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In our opinion: Utah’s politics aren’t an aberration. They’re a model for the nation

Those who designate Utah a sleepy state in election years should wake up to its increasingly unique influence

Lt. Gov. Spencer Cox and Chris Peterson, rivals to become Utah’s next governor, bump elbows after facing each other in a prime-time debate in Salt Lake City on Tuesday, Sept. 29, 2020.
Trent Nelson

Those who designate Utah a sleepy state in election years should wake up to its increasingly unique influence in the country.

As rules for decorum shrivel across the nation, Utah’s candidates for governor have a fresh message for the nation: We can debate ideas without denigrating each other.

Republican Spencer Cox and Democrat Chris Peterson released two PSA videos on Twitter assuring voters they had respect for one another even while pushing different solutions.

“We can disagree without hating each other,” Cox says, followed by Peterson summing up, “Win or lose, in Utah we work together.”

How elementary. And how terribly needed in 2020.

Those following Utah’s race for governor know the candidates are true to their word. They engaged on substantive issues during debates, unafraid to attack ideas but never with a word of contempt for the character of the other.

Even as polls show Cox holding a sizable lead over his opponent, the singularity of the videos shouldn’t be lost: Two political foes appearing together on screen, urging the electorate to commit to the ideals that maintain democratic institutions.

In taking aim at attempts to discredit election results, the two promise they are “committed to American civility and a peaceful transition of power,” and that “Utah can be an example to the nation” in supporting the outcome of Nov. 3.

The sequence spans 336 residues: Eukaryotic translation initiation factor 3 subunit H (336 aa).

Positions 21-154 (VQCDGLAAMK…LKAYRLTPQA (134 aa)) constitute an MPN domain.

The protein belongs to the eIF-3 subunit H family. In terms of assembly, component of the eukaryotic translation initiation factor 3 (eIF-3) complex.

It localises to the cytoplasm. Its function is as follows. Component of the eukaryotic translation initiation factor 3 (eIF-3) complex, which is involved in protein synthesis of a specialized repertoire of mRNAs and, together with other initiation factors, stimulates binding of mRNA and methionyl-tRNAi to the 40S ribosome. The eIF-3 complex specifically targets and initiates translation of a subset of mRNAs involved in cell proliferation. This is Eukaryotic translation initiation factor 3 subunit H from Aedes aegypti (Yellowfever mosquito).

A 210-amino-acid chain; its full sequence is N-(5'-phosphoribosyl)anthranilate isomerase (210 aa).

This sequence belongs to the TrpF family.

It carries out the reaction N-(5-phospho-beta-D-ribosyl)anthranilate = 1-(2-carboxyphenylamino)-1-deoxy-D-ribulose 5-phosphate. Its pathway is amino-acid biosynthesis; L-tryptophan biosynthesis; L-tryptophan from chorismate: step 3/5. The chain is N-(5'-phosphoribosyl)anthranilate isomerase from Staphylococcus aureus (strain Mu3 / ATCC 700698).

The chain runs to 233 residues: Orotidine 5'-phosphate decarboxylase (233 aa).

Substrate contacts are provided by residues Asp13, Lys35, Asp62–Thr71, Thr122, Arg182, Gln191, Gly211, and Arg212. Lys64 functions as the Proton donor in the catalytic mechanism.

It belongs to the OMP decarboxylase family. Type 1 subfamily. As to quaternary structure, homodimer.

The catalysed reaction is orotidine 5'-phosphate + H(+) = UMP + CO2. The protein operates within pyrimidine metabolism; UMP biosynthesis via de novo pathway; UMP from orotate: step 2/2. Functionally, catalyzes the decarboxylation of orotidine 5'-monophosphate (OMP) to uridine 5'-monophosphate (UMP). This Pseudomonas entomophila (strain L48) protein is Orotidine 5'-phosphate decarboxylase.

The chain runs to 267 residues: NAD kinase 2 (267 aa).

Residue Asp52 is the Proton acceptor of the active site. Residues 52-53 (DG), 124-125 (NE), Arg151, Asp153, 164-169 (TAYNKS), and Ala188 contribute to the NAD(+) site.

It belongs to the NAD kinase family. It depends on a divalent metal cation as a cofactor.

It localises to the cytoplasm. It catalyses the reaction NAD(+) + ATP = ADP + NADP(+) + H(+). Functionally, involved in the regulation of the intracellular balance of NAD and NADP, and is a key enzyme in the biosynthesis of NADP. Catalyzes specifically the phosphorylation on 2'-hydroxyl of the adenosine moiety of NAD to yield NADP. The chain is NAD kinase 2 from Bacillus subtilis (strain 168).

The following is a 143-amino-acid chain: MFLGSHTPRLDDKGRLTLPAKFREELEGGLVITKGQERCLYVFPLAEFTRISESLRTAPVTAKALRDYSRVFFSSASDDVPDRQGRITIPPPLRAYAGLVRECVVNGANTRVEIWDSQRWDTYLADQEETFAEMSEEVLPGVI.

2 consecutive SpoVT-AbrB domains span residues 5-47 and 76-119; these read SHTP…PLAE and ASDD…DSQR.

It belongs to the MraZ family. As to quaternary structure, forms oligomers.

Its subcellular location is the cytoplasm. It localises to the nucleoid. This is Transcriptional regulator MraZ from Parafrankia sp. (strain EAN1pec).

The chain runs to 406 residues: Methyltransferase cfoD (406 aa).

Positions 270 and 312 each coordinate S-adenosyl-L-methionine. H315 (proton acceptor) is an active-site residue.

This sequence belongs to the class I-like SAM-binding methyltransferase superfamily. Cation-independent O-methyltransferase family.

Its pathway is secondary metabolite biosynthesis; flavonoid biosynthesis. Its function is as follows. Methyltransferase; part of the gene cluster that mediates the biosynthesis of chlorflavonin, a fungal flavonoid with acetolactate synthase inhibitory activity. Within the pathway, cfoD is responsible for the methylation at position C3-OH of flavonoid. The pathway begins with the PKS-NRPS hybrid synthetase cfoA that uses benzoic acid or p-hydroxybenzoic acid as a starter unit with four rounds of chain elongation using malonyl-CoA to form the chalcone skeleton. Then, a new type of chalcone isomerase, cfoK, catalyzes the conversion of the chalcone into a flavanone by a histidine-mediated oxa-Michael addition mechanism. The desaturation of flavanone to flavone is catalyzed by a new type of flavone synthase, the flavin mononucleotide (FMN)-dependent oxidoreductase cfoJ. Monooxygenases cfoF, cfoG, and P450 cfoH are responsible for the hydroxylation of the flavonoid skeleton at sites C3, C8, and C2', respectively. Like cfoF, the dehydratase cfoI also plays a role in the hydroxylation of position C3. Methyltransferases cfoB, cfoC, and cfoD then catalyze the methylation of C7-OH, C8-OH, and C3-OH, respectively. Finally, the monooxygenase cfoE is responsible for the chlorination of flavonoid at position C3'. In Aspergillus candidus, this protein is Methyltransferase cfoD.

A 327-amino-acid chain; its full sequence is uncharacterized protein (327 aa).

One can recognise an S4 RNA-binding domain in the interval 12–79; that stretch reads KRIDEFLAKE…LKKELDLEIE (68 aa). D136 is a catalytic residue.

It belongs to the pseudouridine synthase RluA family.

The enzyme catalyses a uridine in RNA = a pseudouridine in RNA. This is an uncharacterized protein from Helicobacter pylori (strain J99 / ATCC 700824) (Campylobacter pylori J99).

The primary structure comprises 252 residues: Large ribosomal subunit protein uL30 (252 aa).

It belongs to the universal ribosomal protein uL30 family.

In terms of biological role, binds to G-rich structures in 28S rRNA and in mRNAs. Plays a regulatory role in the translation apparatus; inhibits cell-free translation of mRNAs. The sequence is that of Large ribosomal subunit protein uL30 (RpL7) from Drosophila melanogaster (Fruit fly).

They are right. Scholars at the Brennan Center for Justice at New York University argued in Foreign Affairs last week that this election may be the most secure in history. States seem to have taken seriously the deficiencies of the 2016 election and have spent four years shoring up the pitfalls.

Even with scrambling efforts to vote safely amid COVID-19, there’s nothing to suggest the institutions that have weathered more than 230 years of dramatic history won’t fail now. The republic demands a level of trust from its citizenry in order to function.

That’s not the message coming from others.

Instead, concerns over voter safety led Republicans to question the merits of voting by mail, suggesting mail-in ballots favor Democrats. President Donald Trump has implied Election Day will end in chaos and hasn’t yet committed to accepting the outcome.

Again, Utah stands alone. It is among a handful of states, and the most conservative of the lot, that have been using mail-in ballots for years and can speak to their success.

In recent years, the Beehive State has stood out for its Republican governor asking to accept more refugees, for its conservative legislature crafting legislation for LGBT rights and religious liberty, or for its attractive economy and budget surplus.

Maybe the country sees Utah as an aberration, a happy accident that can’t be replicated. Or maybe Utah has found a formula for civility and prosperity that actually works.

Take note, America.